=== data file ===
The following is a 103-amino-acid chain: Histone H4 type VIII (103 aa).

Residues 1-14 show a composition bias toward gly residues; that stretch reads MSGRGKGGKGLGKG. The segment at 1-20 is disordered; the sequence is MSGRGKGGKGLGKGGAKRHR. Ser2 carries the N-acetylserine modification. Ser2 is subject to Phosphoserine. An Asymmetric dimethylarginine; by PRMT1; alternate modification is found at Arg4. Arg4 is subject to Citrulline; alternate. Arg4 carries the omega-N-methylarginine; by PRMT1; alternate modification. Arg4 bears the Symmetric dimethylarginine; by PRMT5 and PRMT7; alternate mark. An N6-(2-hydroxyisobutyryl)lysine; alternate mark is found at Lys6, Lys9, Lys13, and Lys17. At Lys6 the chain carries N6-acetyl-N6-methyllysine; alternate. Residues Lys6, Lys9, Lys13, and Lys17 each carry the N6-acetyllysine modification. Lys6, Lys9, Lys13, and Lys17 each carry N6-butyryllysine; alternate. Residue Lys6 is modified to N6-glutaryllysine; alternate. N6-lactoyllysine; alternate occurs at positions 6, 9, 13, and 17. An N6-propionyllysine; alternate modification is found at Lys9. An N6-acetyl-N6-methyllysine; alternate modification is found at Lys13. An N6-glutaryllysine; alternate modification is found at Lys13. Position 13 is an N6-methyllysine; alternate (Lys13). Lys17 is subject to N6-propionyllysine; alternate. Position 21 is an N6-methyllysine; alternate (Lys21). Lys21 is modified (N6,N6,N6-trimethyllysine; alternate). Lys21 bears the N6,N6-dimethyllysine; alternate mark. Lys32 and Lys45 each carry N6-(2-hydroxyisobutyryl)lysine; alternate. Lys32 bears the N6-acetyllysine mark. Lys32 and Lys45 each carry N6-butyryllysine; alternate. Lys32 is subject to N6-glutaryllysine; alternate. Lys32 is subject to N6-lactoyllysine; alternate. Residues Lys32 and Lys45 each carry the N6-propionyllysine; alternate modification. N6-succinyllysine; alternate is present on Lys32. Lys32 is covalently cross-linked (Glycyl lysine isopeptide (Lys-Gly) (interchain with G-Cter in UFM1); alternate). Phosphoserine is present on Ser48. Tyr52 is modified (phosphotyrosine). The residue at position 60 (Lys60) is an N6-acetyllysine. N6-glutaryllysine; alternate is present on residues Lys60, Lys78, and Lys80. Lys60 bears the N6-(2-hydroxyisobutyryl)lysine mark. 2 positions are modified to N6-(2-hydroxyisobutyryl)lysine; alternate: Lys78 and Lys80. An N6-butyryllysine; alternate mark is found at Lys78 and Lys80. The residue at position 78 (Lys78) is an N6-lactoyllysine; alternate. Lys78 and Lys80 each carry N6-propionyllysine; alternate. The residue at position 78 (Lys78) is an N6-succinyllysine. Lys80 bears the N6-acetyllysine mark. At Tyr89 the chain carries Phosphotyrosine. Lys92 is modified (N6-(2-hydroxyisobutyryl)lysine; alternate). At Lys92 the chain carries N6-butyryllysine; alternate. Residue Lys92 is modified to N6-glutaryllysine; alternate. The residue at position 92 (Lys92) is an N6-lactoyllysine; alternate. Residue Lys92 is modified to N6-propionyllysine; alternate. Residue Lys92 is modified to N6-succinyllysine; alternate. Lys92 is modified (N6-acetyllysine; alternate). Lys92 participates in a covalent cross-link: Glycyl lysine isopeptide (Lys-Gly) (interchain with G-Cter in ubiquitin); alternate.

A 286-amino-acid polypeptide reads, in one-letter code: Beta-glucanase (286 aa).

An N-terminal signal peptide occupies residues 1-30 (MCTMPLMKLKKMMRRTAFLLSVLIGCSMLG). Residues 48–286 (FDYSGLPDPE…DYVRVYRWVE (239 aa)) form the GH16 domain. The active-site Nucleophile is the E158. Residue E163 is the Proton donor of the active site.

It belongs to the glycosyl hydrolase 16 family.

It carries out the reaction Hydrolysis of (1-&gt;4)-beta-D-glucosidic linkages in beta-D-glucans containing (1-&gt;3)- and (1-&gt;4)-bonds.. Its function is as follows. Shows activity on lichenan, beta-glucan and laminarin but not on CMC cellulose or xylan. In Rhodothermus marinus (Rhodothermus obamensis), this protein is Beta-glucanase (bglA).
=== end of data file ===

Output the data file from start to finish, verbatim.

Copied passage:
The following is a 103-amino-acid chain: Histone H4 type VIII (103 aa).

Residues 1-14 show a composition bias toward gly residues; that stretch reads MSGRGKGGKGLGKG. The segment at 1-20 is disordered; the sequence is MSGRGKGGKGLGKGGAKRHR. Ser2 carries the N-acetylserine modification. Ser2 is subject to Phosphoserine. An Asymmetric dimethylarginine; by PRMT1; alternate modification is found at Arg4. Arg4 is subject to Citrulline; alternate. Arg4 carries the omega-N-methylarginine; by PRMT1; alternate modification. Arg4 bears the Symmetric dimethylarginine; by PRMT5 and PRMT7; alternate mark. An N6-(2-hydroxyisobutyryl)lysine; alternate mark is found at Lys6, Lys9, Lys13, and Lys17. At Lys6 the chain carries N6-acetyl-N6-methyllysine; alternate. Residues Lys6, Lys9, Lys13, and Lys17 each carry the N6-acetyllysine modification. Lys6, Lys9, Lys13, and Lys17 each carry N6-butyryllysine; alternate. Residue Lys6 is modified to N6-glutaryllysine; alternate. N6-lactoyllysine; alternate occurs at positions 6, 9, 13, and 17. An N6-propionyllysine; alternate modification is found at Lys9. An N6-acetyl-N6-methyllysine; alternate modification is found at Lys13. An N6-glutaryllysine; alternate modification is found at Lys13. Position 13 is an N6-methyllysine; alternate (Lys13). Lys17 is subject to N6-propionyllysine; alternate. Position 21 is an N6-methyllysine; alternate (Lys21). Lys21 is modified (N6,N6,N6-trimethyllysine; alternate). Lys21 bears the N6,N6-dimethyllysine; alternate mark. Lys32 and Lys45 each carry N6-(2-hydroxyisobutyryl)lysine; alternate. Lys32 bears the N6-acetyllysine mark. Lys32 and Lys45 each carry N6-butyryllysine; alternate. Lys32 is subject to N6-glutaryllysine; alternate. Lys32 is subject to N6-lactoyllysine; alternate. Residues Lys32 and Lys45 each carry the N6-propionyllysine; alternate modification. N6-succinyllysine; alternate is present on Lys32. Lys32 is covalently cross-linked (Glycyl lysine isopeptide (Lys-Gly) (interchain with G-Cter in UFM1); alternate). Phosphoserine is present on Ser48. Tyr52 is modified (phosphotyrosine). The residue at position 60 (Lys60) is an N6-acetyllysine. N6-glutaryllysine; alternate is present on residues Lys60, Lys78, and Lys80. Lys60 bears the N6-(2-hydroxyisobutyryl)lysine mark. 2 positions are modified to N6-(2-hydroxyisobutyryl)lysine; alternate: Lys78 and Lys80. An N6-butyryllysine; alternate mark is found at Lys78 and Lys80. The residue at position 78 (Lys78) is an N6-lactoyllysine; alternate. Lys78 and Lys80 each carry N6-propionyllysine; alternate. The residue at position 78 (Lys78) is an N6-succinyllysine. Lys80 bears the N6-acetyllysine mark. At Tyr89 the chain carries Phosphotyrosine. Lys92 is modified (N6-(2-hydroxyisobutyryl)lysine; alternate). At Lys92 the chain carries N6-butyryllysine; alternate. Residue Lys92 is modified to N6-glutaryllysine; alternate. The residue at position 92 (Lys92) is an N6-lactoyllysine; alternate. Residue Lys92 is modified to N6-propionyllysine; alternate. Residue Lys92 is modified to N6-succinyllysine; alternate. Lys92 is modified (N6-acetyllysine; alternate). Lys92 participates in a covalent cross-link: Glycyl lysine isopeptide (Lys-Gly) (interchain with G-Cter in ubiquitin); alternate.

A 286-amino-acid polypeptide reads, in one-letter code: Beta-glucanase (286 aa).

An N-terminal signal peptide occupies residues 1-30 (MCTMPLMKLKKMMRRTAFLLSVLIGCSMLG). Residues 48–286 (FDYSGLPDPE…DYVRVYRWVE (239 aa)) form the GH16 domain. The active-site Nucleophile is the E158. Residue E163 is the Proton donor of the active site.

It belongs to the glycosyl hydrolase 16 family.

It carries out the reaction Hydrolysis of (1-&gt;4)-beta-D-glucosidic linkages in beta-D-glucans containing (1-&gt;3)- and (1-&gt;4)-bonds.. Its function is as follows. Shows activity on lichenan, beta-glucan and laminarin but not on CMC cellulose or xylan. In Rhodothermus marinus (Rhodothermus obamensis), this protein is Beta-glucanase (bglA).